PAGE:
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State objects to proposed city in Volusia and Brevard


November 30, 2009

A proposed city in the woods, with 20,000 or more homes on remote timberland west of Interstate 95, would create sprawl in vital bear habitat and would bring unneeded development, state officials said after reviewing the project.

The state Department of Community Affairs, which reviews proposed changes to local growth plans, had several major objections and recommended that Brevard County reject the development proposal from the Miami Corp., one of the biggest landowners in Central Florida.

The company, which owns 94 square miles of land in Volusia and Brevard counties, has offered to preserve 75 percent of the property, more than 40,000 acres, but wants the right to intensely develop the rest. The town center and clustered communities could compose a city the size of Ocala.

The proposed city called Farmton already passed its first hurdles at the local level. Brevard and Volusia officials voted to change their comprehensive plans to include the project before sending it for state review.

The state's objection could lead to a standoff in court if the counties don't change course.

Though a review of Volusia's portion of Farmton hasn't been completed yet, the state's review of the Brevard section recommends that the project be rejected. State officials said the review of the Volusia section is expected about Dec. 24.

State officials found that for the Brevard portion, the new city has the earmarks of sprawl and isn't needed, based on the latest population projections for Brevard County. State officials also found that the scale of the development wouldn't be appropriate for the critical Florida black bear habitat, as well as vital to other protected species.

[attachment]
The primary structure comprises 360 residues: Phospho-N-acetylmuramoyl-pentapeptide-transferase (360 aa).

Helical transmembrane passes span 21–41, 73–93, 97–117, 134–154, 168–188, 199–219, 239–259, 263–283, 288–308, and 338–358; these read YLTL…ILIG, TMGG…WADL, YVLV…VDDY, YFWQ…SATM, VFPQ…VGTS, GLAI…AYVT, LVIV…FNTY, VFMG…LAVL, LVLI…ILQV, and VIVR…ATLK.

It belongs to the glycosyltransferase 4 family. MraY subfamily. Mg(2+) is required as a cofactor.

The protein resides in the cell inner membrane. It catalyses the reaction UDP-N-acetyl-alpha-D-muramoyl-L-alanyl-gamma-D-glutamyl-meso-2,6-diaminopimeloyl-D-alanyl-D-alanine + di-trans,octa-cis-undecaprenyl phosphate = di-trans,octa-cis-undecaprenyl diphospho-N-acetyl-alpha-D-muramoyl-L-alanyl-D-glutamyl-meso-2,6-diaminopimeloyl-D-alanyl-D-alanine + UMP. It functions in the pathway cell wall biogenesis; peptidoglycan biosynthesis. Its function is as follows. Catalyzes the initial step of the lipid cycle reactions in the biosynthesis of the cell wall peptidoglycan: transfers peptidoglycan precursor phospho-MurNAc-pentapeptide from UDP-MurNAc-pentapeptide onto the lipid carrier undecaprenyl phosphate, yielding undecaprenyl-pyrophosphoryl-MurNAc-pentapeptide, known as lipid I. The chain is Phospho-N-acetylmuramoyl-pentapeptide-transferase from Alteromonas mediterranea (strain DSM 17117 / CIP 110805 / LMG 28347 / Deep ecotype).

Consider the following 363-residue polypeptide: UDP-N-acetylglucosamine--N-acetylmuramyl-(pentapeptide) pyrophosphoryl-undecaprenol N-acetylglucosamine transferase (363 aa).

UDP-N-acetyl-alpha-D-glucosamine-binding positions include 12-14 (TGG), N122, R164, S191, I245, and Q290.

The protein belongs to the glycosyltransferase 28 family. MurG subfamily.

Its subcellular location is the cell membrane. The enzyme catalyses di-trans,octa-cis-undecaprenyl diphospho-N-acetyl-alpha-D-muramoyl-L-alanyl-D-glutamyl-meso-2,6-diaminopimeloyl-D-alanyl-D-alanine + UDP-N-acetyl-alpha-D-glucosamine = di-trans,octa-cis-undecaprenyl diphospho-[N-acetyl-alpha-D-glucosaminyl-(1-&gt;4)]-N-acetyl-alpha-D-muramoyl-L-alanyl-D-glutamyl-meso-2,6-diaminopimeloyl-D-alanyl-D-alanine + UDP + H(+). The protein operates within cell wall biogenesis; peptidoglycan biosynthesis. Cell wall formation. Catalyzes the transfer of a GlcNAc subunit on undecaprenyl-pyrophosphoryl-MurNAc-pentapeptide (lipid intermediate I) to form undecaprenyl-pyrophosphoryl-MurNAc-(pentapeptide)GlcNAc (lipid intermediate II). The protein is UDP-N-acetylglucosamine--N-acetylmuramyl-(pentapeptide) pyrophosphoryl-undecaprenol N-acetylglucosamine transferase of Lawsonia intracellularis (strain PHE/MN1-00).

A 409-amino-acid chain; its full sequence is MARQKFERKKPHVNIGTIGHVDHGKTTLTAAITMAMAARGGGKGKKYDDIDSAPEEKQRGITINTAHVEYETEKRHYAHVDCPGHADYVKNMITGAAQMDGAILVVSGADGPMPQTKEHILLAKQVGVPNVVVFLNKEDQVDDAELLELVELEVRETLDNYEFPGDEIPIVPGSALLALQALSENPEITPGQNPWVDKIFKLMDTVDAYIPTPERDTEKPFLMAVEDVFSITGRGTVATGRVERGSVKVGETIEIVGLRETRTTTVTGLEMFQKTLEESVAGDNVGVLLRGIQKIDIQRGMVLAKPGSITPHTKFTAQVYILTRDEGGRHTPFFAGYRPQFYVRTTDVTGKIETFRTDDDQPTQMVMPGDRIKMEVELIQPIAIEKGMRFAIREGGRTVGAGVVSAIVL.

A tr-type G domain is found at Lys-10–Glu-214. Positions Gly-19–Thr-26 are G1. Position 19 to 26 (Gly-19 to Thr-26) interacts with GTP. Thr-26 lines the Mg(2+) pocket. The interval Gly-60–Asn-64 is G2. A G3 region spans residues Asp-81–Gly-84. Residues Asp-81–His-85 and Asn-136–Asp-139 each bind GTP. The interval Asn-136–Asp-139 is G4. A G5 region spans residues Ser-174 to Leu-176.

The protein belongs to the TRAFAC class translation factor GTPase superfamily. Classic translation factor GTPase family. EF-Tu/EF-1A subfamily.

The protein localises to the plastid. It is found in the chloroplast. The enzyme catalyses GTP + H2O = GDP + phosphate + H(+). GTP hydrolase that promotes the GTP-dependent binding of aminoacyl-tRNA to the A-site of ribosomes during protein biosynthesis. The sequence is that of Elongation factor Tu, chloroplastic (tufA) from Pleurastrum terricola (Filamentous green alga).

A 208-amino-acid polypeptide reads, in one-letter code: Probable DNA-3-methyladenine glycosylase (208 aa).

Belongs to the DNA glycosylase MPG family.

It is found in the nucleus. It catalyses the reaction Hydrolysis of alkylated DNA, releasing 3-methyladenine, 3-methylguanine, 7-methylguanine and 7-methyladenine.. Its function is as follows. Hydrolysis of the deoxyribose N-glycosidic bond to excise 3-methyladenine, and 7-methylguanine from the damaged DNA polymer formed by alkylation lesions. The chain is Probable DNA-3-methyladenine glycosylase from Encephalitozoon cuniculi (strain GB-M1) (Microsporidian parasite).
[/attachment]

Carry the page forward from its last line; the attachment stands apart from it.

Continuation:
Also, more than a third of the property is within the 100-year floodplain, and the overall plan is too vague about how or when all the major infrastructure, namely roads and utilities, would be built to support the new development.

"The size of the development area…and its configuration reflect a pattern that threatens natural resources, and represents sprawl and inefficiency," the state report said.

Glenn Storch, the attorney for the Miami Corp., said he was surprised by the state's report, especially because state officials didn't have major questions about it during a recent presentation.

"We can certainly clarify the questions, but I'm surprised that their main recommendation was to not adopt it," Storch said. "We're trying to resolve so many issues — preserving vast areas for free, clustering the development, providing mixed use of residential and commercial to avoid sprawl."

Brevard County officials have three months to decide whether to change the proposal or to adopt it as is. If county officials approve the project without changes, that could trigger an administrative dispute with the state, which would have to be resolved before an administrative law judge.

For example, state officials objected to the Restoration development in Edgewater, a proposal which could bring 8,500 homes to a 5,000-acre site in a small city in southeast Volusia County. Edgewater officials approved the plan in February against state recommendations, and the case is still pending before an administrative law judge.

Ludmilla Lelis can be reached at or 386-253-0964.

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